Fig:LNG carrier underway
Portable Electrical Equipment
Portable electrical equipment (self-contained or on extension cables) should not be used outside of accommodation spaces unless:
(1) The equipment circuit is intrinsically safe;
(2) The equipment is contained within an approved explosion-proof housing;
(3) Flexible cable are of a type approved for extra hard use, have an earth conductor, and are permanently attached to the explosion-proof housing in an approved manner;
(4) The compartments around and within which the equipment and/or cable are to be used are free from flammable vapour throughout the period during which the equipment is in use; and
(5) Adjacent compartments are free from flammable vapour or have been made safe by inerting or completely filling with water, and all connections with other compartments that are not free from flammable vapour are firmly closed and will remain so.
If the equipment is only to be used on the tank deck, explosion-proof and other types of certified safe equipment can be used.
Air-driven lamps of an approved type may be used in non gas-free atmospheres, although to avoid the accumulation of static electricity on the lamp it should either be earthed or the hose should have a resistance low enough to allow static dissipation.
Only approved safety torches or hand lamps should be used.
Small battery powered personal items such as watches and hearing aids are not significant ignition sources when correctly used. However portable domestic radios, electronic calculators, tape recorders, cameras and other non-approved battery powered equipment should not be used on the tank deck or wherever flammable vapour may be encountered.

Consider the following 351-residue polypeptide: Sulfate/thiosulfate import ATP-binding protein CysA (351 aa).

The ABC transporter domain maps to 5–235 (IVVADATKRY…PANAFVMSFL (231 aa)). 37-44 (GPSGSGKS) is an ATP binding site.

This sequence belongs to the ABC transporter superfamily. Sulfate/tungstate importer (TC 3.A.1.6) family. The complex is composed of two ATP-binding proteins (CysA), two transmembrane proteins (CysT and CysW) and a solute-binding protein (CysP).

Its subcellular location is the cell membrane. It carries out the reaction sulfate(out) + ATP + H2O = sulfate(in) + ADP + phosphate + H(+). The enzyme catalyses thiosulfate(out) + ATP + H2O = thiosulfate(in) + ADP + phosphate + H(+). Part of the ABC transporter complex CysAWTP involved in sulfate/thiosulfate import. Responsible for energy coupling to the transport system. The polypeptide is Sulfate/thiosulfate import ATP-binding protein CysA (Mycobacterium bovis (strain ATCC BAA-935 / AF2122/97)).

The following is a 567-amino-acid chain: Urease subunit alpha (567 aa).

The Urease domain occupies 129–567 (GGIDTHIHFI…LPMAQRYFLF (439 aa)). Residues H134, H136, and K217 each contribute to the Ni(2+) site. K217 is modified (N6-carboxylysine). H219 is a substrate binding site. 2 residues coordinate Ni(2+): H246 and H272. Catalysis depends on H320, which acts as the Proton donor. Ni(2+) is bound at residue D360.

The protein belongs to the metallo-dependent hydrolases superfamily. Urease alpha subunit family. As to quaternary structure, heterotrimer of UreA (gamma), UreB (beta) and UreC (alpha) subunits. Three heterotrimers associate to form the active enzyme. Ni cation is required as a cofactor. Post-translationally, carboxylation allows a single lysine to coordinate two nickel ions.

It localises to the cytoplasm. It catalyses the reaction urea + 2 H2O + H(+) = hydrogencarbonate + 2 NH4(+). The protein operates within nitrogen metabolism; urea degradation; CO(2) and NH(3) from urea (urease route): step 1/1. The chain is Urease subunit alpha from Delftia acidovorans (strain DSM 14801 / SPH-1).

When in port, reference should be made to local regulations which may totally prohibit the use of any electrical equipment. All portable electrical equipment should be carefully examined for possible defects before use. Special care should be taken to ensure that insulation is undamaged, that cables are securely attached and remain so while the equipment is in use, and that mechanical damage to cables is prevented.
Radio Transmitter, RADAR, VHF and radiating any signals
Main radio transmitters should not be used and the main aerials should be earthed during cargo operations because energy may be induced into conducting objects in the radio wave field. This energy can be sufficient to create a spark if discontinuity occurs. Heavy sparking can also occur at the insulators, particularly in humid weather. Permanently and correctly installed VFH equipment is not affected.
If it is necessary to operate the ship’s radio in port for maintenance etc., the agreement of the terminal and port authorities should be sought. The issue of a work permit may be necessary, and to ensure safety the terminal may require operation at low power, use of a dummy aerial load, or transmission only when no cargo operations are in progress.
It is advisable to consult the terminal before radar scanners or satellite communication equipment are used, because they may include non-approved equipment such as drive motors. The radiation itself is considered not to present an ignition hazard.
Follow the following items while being alongside the wharf:
(1) Ground a main antenna, and post up a notice which says that the radio transmission of the main transmitter is prohibited in the Radio Office.
(2) Prohibit the use of RADAR.
(3) Change over the output with radiating any signal down to low (1 W or under).
(4) For use of the INMARSAT and coastal telephone, obtain permission of the responsible person of the terminal.
Restriction on Private Electrical Appliances
(1) No use in private cabins
Electric appliances with built-in Nichrome wire, such as hair dryers, electric pots, and heaters. (But they may be used in the designated smoking areas with permission of the Master).
(2) Allowed in private cabins